• How This Stronger-Than-Steel Material Could Change the World

    Graphene is 200 times stronger than steel, lighter than paper and razor-thin. If you haven't heard of it yet, you will.

  • Start a Family Tradition of Savings with USAA

    USAA auto insurance rates beat the competition 4 out of 5 times. When you switch to USAA you can save an average of $426 a year. Get a quote today.

  • Check Out This British Crowdfunding Campaign To Send A Rocket To Drill On The Moon

    The most inspirational mission to the moon since the Apollo landings.

    Business Insider
  • How NASA Opens Planetary Mission Data

    Editor’s Note: Thomas Stein is the Senior Computer Systems Manager for NASA’s Planetary Data System Geosciences Node at Washington University.As the U.S. National Aeronautic and Space Administration tests new rockets for its manned space program, planetary scientists are already working with reams…

  • Advanced Medical Isotope Corporation Awarded LSDF Grant As Commercialization Partner

    Kennewick, WA / ACCESSWIRE / December 19, 2014 / Advanced Medical Isotope Corporation ("AMIC") ( OTCQB: ADMD ), a late stage development company engaged primarily in the development of brachytherapy ...

  • Antarctica Tourism Could Be Making Penguins Sick

    Antarctica remained largely untouched until roughly 200 years ago, and now, more than 10,000 people travel there every year. But tourists bring more than cameras. Scientists are warning that pathogens brought by visitors could threaten the continent’s most iconic inhabitant: the penguin.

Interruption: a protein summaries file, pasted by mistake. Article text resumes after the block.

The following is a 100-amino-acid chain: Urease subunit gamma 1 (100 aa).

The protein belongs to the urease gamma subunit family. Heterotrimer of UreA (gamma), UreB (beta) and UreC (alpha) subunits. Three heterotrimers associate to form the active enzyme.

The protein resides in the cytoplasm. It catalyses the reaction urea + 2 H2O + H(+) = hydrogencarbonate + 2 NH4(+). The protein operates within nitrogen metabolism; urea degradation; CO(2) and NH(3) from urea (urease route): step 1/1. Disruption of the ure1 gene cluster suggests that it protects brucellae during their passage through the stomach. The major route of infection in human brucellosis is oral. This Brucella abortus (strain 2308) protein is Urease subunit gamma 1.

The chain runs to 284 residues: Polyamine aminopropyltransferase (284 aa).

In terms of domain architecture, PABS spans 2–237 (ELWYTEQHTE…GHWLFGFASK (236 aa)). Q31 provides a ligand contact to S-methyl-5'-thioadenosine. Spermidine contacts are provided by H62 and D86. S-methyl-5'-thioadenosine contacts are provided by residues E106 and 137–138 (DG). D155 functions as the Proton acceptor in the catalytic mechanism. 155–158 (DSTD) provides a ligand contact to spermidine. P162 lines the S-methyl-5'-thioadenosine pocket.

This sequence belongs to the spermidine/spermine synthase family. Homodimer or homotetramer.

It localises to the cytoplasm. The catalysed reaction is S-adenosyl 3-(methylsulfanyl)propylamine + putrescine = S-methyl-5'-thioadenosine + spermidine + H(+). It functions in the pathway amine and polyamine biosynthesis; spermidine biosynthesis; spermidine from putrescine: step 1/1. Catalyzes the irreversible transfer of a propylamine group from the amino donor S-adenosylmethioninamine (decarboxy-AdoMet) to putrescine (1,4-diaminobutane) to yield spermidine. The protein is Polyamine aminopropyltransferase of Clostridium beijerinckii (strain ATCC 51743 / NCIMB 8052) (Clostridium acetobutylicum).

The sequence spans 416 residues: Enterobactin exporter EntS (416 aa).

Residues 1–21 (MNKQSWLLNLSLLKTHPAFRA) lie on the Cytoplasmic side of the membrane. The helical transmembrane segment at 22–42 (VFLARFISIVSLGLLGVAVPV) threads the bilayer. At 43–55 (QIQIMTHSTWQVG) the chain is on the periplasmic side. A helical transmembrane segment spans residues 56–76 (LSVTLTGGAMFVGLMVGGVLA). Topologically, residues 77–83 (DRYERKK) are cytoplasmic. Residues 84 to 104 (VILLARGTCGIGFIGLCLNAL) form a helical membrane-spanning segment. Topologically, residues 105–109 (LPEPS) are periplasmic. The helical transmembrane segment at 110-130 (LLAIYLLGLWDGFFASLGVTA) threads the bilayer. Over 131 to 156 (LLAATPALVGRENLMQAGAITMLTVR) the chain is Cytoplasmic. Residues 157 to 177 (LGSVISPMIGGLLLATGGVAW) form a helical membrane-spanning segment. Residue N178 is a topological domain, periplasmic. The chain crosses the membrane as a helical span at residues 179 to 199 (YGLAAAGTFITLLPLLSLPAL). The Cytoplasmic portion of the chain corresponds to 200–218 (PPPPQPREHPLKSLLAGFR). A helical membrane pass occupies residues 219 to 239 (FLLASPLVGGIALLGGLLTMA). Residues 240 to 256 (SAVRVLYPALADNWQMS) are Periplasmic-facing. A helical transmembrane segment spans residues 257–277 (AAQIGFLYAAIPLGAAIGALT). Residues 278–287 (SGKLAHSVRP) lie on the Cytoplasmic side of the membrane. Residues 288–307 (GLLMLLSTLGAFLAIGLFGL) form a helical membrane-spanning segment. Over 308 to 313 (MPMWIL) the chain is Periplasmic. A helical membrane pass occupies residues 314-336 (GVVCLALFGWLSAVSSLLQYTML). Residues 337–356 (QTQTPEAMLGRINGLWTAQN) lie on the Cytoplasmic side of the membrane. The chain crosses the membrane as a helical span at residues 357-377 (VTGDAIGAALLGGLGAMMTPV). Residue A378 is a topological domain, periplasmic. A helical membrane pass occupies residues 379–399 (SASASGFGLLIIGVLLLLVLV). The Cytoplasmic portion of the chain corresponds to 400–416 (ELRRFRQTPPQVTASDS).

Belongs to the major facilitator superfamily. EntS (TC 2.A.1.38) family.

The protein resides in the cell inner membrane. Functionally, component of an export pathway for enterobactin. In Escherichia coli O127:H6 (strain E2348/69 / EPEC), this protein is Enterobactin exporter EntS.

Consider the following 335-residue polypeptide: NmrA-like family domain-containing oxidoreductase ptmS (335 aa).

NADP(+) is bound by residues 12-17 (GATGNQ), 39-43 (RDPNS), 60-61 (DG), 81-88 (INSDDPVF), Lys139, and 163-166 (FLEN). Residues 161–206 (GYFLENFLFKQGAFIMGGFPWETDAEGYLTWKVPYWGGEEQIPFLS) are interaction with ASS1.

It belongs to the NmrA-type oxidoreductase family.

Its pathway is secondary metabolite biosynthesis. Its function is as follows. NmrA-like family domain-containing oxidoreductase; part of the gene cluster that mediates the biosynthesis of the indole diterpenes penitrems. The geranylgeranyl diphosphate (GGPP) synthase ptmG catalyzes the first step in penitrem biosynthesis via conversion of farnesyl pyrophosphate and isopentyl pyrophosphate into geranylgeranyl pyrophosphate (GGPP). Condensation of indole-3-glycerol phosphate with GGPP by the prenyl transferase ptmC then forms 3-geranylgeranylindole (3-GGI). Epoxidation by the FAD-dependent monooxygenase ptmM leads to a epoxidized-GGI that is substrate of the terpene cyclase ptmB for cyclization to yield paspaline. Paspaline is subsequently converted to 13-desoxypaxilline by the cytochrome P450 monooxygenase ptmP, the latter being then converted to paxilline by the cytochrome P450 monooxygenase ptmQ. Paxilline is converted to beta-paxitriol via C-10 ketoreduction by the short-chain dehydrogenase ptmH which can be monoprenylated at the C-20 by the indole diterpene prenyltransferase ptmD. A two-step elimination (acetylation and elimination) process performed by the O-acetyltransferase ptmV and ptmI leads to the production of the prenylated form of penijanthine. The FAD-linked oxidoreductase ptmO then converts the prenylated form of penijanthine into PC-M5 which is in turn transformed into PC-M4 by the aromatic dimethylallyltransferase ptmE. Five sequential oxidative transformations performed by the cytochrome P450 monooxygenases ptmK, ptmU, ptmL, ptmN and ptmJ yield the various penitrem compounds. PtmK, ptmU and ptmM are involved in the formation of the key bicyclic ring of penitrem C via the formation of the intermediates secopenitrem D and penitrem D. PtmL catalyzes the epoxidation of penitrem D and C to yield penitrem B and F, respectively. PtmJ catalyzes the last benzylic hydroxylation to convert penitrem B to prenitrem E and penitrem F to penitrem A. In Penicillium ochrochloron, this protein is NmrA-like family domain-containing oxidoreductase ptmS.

The Atlantic
  • Year in Review: Sigma-Aldrich acquired by Merck

    This September the German pharmaceutical giant Merck KGaA agreed to buy Sigma-Aldrich, one of St. Louis' oldest and largest life sciences companies. The $17 billion dollar deal for Sigma, which was founded in 1934 by brothers Aaron Fischer and Bernard Fischlowitz, is expected to close next year.…

    American City Business Journals
  • Active Sun Unleashes Massive Solar Flare

    The huge solar flare registered as an X1.8-class event, one of the most powerful types of flares possible, and was captured on camera by NASA's powerful Solar Dynamics Observatory. The flare triggered a strong radio blackout for parts of Earth as it peaked Friday at 7:28 p.m. EST (0028 Dec. 20…
  • 5 Crazy Habits You Might Adopt With Low-Cost Genome Sequencing

    A full human genome can now be sequenced for $1,000. That's still a little pricey for mass adoption, but Illumina and Pacific Biosciences could bring the cost down even further -- opening up the genomics ...

    Motley Fool
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    Could This Technology Make Cheap Energy Clean? - DNews

    We talk about energy a lot here on DNews, and for good reason. Learn how this company is looking to change the way we capture carbon.

  • Ancient clay seals may shed light on biblical era

    Impressions from ancient clay seals found at a small site in Israel east of Gaza are signs of government in an area thought to be entirely rural during the 10th century B.C., says Mississippi State University archaeologist James W. Hardin.

    Associated Press
  • 8,000-Year-Old Olive Oil Found in Ancient Clay Pots